Thanks in part to the federated system of policing in the U.S., under which states control their own police forces with a high degree of sovereignty, the U.S. Department of Justice and agencies under it such as the FBI do not collect comprehensive nation-wide statistics on the number of people state and local law enforcement officers shoot or kill each year. While FBI, Centers for Disease Control and Bureau of Justice Statistics databases do exist, they vary significantly in their accounting. A Wall Street Journal investigation of the FBI's statistics, for example — which rely upon voluntary reporting by various police agencies — found their data significantly undercounts the number of officer-involved deaths which occur each year.
However, independent watchdogs that compile data from media reports of officer-involved homicides do exist. According to one such watchdorg, Killed By Police, at least 852 police killings (including incidents such as deaths during arrest) have been reported this year thus far across the U.S. For comparison: In 2015, the site recorded 1,207 deaths.
Another database, kept by the Washington Post and limited exclusively to incidents in which officers killed people with firearms, confirmed a total 708 shootings that resulted in death in 2016 to date.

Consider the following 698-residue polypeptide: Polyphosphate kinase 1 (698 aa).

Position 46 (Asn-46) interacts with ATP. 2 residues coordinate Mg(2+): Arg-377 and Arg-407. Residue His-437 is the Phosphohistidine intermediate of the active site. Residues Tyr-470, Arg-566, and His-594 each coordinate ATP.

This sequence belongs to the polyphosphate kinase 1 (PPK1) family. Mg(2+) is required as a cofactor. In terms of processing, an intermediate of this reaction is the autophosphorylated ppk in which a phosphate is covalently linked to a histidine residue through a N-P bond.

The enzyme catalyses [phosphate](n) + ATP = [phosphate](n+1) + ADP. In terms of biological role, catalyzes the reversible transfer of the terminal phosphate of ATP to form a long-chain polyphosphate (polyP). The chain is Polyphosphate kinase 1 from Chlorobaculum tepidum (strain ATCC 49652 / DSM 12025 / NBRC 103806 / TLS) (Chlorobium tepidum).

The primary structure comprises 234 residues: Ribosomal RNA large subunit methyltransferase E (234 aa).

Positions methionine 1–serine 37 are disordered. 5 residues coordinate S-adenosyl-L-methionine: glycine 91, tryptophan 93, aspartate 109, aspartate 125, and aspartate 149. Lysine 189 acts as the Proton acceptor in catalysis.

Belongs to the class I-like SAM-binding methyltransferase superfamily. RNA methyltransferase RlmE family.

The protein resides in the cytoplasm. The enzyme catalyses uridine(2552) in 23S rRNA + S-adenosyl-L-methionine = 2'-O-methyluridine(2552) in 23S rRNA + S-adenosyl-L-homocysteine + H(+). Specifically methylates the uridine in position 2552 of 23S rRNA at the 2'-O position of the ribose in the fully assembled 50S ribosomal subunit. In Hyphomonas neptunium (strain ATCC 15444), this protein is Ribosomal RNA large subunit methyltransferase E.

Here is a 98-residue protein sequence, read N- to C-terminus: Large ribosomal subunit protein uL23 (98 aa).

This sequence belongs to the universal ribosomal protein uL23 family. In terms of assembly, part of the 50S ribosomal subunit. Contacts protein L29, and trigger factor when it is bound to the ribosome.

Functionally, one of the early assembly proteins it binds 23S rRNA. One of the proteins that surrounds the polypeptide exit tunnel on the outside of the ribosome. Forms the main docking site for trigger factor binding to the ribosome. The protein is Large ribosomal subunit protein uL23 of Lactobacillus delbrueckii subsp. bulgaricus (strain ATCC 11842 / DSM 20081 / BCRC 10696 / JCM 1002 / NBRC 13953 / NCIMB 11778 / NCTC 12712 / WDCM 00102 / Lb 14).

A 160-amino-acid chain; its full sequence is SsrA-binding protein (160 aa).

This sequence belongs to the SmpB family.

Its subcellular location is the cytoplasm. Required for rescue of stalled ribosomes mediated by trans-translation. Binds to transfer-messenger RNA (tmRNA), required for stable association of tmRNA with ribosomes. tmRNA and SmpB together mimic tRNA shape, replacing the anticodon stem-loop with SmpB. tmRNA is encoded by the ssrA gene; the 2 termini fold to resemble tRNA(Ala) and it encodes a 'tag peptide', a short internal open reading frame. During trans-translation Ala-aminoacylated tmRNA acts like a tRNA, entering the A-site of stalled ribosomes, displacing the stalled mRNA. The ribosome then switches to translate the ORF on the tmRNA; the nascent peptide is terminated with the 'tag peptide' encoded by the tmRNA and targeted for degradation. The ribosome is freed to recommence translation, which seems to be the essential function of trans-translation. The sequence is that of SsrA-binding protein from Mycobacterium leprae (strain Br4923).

No comparable database exists for the number of times officers discharged their weapons and either injured people or failed to hit anyone.
The U.S. is a unique outlier in police killings; as the Guardian noted last year, police in the U.S. kill more people in mere days than other countries including Germany, Canada and Australia do in entire years.
According to an analysis by Governing, officer-involved homicides are highest in the Southeastern U.S.; after states with less than a few thousand police were excluded from the data, "Alabama, Mississippi, Oklahoma, Georgia, Arkansas and Louisiana were found to have the most police deaths given their number of officers."
But the problem is nationwide, with high rates of killings in places as disparate as California, New York and parts of the American West. A disproportionate number of the deceased are black people. Officers are rarely held accountable for shootings on the job, with one Bowling Green State University analysis in 2014 finding only 41 indictments of officers nationwide over a 7-year period.